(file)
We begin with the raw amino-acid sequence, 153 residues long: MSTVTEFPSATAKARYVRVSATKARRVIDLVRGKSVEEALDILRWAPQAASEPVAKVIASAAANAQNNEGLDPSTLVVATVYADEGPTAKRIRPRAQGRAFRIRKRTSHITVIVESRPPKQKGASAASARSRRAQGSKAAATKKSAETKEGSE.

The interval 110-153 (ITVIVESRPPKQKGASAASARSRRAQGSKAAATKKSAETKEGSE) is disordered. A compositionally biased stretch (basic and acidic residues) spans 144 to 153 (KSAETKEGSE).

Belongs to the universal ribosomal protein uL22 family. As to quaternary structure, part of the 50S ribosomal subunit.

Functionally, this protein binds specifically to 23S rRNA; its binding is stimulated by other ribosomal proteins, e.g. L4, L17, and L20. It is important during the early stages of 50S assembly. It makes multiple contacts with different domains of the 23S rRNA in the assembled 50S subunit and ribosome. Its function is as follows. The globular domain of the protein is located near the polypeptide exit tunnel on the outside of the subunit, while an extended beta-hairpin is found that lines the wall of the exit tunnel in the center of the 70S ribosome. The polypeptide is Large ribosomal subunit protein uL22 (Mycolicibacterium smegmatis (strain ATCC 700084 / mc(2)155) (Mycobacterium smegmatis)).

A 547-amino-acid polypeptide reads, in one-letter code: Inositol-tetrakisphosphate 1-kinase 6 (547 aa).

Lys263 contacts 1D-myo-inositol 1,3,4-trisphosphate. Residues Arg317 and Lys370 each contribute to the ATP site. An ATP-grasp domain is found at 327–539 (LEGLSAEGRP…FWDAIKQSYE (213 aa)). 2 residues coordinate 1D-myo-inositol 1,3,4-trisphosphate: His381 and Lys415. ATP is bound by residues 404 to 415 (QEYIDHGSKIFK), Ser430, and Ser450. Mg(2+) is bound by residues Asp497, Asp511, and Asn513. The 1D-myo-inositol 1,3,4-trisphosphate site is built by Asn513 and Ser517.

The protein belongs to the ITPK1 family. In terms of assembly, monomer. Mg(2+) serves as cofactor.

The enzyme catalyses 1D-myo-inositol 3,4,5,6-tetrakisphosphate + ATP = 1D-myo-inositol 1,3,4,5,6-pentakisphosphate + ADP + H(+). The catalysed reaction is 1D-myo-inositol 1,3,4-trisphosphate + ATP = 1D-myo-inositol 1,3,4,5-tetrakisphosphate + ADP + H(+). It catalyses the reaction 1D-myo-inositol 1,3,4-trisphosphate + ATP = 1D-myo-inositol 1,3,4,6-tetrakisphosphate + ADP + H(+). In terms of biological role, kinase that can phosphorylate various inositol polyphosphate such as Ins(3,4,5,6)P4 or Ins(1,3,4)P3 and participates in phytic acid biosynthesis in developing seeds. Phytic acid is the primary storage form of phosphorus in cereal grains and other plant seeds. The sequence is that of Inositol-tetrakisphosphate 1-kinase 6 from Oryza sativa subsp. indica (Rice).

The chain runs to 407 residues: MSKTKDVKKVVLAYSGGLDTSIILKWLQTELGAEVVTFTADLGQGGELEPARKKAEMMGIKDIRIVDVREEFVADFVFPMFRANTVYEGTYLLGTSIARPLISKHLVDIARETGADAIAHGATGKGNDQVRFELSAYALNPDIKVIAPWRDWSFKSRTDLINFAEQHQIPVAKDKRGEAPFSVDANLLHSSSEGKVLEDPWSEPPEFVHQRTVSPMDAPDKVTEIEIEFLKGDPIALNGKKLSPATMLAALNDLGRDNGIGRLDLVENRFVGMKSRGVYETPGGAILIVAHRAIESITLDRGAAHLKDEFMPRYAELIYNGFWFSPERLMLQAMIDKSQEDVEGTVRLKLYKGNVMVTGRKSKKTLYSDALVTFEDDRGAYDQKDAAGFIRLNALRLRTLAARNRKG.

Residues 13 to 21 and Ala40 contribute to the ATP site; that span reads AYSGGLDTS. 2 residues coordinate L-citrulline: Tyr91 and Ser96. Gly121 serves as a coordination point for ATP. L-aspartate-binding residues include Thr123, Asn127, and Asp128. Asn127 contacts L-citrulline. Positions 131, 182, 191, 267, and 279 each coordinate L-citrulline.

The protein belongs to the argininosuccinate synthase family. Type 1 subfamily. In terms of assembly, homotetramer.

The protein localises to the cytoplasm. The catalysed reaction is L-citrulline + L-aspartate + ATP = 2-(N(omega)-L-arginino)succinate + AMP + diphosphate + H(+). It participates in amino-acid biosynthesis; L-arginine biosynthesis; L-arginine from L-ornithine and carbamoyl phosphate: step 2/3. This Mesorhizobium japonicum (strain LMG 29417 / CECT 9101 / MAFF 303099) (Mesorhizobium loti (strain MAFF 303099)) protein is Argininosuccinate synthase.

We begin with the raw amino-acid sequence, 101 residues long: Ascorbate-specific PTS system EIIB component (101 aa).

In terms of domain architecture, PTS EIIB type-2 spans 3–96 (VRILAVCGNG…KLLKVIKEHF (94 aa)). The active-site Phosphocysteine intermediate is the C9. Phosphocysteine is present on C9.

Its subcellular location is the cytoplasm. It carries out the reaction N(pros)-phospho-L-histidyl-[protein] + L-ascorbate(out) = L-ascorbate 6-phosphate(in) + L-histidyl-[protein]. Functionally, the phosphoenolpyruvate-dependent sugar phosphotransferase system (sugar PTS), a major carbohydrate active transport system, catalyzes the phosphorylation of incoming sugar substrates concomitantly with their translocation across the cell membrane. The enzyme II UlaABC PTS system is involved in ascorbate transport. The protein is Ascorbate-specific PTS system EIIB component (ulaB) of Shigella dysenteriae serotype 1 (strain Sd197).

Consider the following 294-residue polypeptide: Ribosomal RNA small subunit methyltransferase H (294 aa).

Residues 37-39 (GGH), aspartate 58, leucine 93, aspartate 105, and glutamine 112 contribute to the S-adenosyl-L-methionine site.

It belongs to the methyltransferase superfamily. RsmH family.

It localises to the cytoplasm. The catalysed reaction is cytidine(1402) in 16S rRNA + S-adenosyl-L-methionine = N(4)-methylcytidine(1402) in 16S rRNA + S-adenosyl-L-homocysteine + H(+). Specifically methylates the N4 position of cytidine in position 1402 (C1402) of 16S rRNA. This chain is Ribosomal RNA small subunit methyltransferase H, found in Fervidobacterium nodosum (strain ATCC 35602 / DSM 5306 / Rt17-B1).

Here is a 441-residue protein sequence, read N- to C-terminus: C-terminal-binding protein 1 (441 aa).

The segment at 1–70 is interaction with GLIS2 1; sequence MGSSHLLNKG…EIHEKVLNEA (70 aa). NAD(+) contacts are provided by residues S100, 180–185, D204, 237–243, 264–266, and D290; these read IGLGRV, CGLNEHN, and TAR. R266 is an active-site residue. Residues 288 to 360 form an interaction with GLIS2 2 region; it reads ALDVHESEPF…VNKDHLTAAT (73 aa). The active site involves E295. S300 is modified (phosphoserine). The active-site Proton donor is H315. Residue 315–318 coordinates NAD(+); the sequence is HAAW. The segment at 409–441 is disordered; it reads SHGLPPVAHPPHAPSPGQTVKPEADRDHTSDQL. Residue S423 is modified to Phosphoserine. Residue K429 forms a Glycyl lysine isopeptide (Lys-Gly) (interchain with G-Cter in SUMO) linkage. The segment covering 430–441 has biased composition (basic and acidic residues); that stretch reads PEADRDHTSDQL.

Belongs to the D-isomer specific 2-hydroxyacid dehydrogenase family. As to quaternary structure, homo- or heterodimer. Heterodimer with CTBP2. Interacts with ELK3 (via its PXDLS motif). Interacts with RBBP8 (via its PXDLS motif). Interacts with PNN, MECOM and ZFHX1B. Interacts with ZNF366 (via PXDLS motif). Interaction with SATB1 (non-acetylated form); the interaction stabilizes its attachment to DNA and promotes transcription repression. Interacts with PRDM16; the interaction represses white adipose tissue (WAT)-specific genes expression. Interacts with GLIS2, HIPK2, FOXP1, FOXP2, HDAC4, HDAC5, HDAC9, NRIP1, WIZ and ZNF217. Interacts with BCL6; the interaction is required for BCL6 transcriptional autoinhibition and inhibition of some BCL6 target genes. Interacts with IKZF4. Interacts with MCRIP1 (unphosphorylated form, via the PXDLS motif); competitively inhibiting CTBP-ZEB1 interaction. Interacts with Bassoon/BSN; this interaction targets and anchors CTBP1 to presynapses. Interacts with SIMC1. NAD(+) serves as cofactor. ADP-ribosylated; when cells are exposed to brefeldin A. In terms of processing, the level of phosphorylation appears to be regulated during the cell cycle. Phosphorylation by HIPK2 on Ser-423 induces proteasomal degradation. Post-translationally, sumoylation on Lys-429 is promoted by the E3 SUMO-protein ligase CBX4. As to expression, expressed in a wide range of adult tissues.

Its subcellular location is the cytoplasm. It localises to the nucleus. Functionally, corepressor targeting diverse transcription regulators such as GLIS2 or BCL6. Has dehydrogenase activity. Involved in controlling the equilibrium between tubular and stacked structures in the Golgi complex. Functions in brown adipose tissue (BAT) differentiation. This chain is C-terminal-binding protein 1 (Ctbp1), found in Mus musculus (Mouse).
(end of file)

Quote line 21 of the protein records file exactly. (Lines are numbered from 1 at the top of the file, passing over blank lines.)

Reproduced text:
The segment at 1–70 is interaction with GLIS2 1; sequence MGSSHLLNKG…EIHEKVLNEA (70 aa). NAD(+) contacts are provided by residues S100, 180–185, D204, 237–243, 264–266, and D290; these read IGLGRV, CGLNEHN, and TAR. R266 is an active-site residue. Residues 288 to 360 form an interaction with GLIS2 2 region; it reads ALDVHESEPF…VNKDHLTAAT (73 aa). The active site involves E295. S300 is modified (phosphoserine). The active-site Proton donor is H315. Residue 315–318 coordinates NAD(+); the sequence is HAAW. The segment at 409–441 is disordered; it reads SHGLPPVAHPPHAPSPGQTVKPEADRDHTSDQL. Residue S423 is modified to Phosphoserine. Residue K429 forms a Glycyl lysine isopeptide (Lys-Gly) (interchain with G-Cter in SUMO) linkage. The segment covering 430–441 has biased composition (basic and acidic residues); that stretch reads PEADRDHTSDQL.